Growing up can be challenging enough as it is, but adding type 1 diabetes (T1D) into the mix can make things substantially harder — even to the point of ending one’s life. Canadian researchers have found that people aged 15-25 with this health condition have a 325% higher chance of attempting suicide than peers without T1D.
Published in Diabetes Care, the retrospective cohort study examined the risk of mental illnesses like depression and anxiety among T1D sufferers in this age group and compared them against those the same age but without diabetes. The findings illustrate the need to better identify mood disorders among children and young adults with T1D and provide more resources and better services for this vulnerable group.
The study was a collaboration between researchers from the Research Institute of the McGill University Health Centre (RIMUHC) and the Institut National de Santé Publique du Québec (INSPQ).
The raised risk of mental complications among children and young adolescents with T1D is already established, but the study authors sought to fill a gap in the literature by looking at what happens when kids like this become young adults.
Greater mental illness diagnosis risk on top of suicide risk
The INSPQ sourced data from their Quebec Integrated Chronic Disease Surveillance System database to be used as part of the analysis. 3,554 diabetic teens and young adults from Quebec composed the main study group, while 1.38 million in the same age group without diabetes were included as controls.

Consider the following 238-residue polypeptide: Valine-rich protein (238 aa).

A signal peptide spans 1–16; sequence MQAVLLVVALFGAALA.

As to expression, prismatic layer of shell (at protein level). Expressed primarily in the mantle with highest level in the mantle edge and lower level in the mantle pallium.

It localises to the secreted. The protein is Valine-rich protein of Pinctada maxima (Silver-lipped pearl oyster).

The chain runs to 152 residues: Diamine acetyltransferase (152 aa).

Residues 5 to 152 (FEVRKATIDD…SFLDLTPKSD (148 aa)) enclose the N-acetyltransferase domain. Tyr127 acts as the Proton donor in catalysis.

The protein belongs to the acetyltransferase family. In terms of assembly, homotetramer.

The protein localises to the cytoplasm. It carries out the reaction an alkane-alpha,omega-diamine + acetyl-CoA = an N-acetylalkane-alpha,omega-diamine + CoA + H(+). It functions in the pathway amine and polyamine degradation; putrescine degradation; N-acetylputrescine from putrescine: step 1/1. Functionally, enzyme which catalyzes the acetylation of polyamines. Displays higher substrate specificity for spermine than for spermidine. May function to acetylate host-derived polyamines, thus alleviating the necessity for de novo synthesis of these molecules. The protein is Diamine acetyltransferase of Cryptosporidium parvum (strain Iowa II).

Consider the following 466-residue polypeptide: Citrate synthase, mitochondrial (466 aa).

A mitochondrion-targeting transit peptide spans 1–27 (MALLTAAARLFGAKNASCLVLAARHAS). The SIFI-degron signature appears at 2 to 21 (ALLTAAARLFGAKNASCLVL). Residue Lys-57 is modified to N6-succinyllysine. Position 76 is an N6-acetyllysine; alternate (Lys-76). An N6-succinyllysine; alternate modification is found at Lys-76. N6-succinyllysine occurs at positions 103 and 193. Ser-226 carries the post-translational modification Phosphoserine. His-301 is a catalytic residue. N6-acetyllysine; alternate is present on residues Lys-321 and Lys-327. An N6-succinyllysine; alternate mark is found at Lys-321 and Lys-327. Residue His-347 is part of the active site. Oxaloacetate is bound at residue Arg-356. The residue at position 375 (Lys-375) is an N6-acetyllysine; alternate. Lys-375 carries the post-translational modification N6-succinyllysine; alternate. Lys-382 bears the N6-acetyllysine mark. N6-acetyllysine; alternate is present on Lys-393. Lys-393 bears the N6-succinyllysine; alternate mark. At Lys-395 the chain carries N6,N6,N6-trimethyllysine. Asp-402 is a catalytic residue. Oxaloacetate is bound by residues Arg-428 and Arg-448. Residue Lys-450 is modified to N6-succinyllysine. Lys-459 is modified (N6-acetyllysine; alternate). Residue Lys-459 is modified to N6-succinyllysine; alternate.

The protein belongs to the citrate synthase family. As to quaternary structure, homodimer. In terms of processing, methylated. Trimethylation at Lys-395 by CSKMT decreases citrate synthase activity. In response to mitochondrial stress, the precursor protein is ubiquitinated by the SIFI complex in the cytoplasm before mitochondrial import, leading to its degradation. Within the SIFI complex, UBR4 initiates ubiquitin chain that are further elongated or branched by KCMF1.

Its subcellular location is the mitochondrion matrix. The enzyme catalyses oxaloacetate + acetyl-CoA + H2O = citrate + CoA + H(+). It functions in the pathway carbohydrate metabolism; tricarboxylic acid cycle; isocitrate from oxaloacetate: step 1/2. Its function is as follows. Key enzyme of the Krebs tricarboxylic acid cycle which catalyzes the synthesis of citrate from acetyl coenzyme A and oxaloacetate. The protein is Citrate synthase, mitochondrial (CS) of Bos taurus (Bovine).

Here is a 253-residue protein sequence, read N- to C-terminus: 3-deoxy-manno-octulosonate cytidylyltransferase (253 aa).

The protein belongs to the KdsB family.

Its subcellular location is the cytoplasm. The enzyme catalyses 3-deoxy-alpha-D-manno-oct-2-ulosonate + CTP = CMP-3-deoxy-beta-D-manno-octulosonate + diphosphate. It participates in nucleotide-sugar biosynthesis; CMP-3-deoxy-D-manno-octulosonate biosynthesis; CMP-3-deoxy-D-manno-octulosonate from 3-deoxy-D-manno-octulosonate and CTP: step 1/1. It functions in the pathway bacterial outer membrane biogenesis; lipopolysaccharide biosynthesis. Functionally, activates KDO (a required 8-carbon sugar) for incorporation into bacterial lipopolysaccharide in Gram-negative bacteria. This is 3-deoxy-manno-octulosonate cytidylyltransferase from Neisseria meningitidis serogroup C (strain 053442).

On top of the higher suicide risk, the diabetes group was also 133% more likely to be diagnosed with a mood disorder: “we are talking mood disorders like depression or anxiety disorders, which can affect their management of the disease,” said senior author Meranda Nakhla in the McGill press release.
“And the fact that they are more at risk of having mental health disorders also puts them more at risk of having complications and hospitalizations related to diabetes.”
Why are young adults with diabetes at higher risk?
T1D is a highly demanding autoimmune condition that puts an elevated burden of responsibility on emerging adults. The disease causes insulin-producing beta cells in the patient’s pancreas to be mistakenly targeted and destroyed by the body’s immune system. There’s no cure and sufferers are dependent on pumped or injected insulin to get by.
Patients have to monitor their blood glucose levels and inject themselves roughly 3-4 times daily. They also have to be vigilant about their diet by considering how much any given meal may affect their glucose levels. Nerve damage, kidney disease, and even death can be the result of poor monitoring.
Emerging adults grapple with multiple pressures including their social life, school, work, relationships, possibly starting families, finances and so on. Young adults must manage this chronic condition on top of all these responsibilities and with less support after they turn 18. All of this can push people to breaking point.
As the authors write: “…[These additional pressures] may further exacerbate the risk of psychiatric disorders where underlying factors such as change in diabetes care providers, new treatment facilities, increased levels of responsibility, and differences in disease management might contribute to this risk.”
“Our study fills an important gap in the literature, as it is the only one to date that longitudinally assessed psychiatric disorders among adolescents and emerging adults with diabetes,” said lead author Marie-Ève Robinson in the press release.
“It shows that more mental health support is needed for this population, to help them with the competing priorities of this life stage.”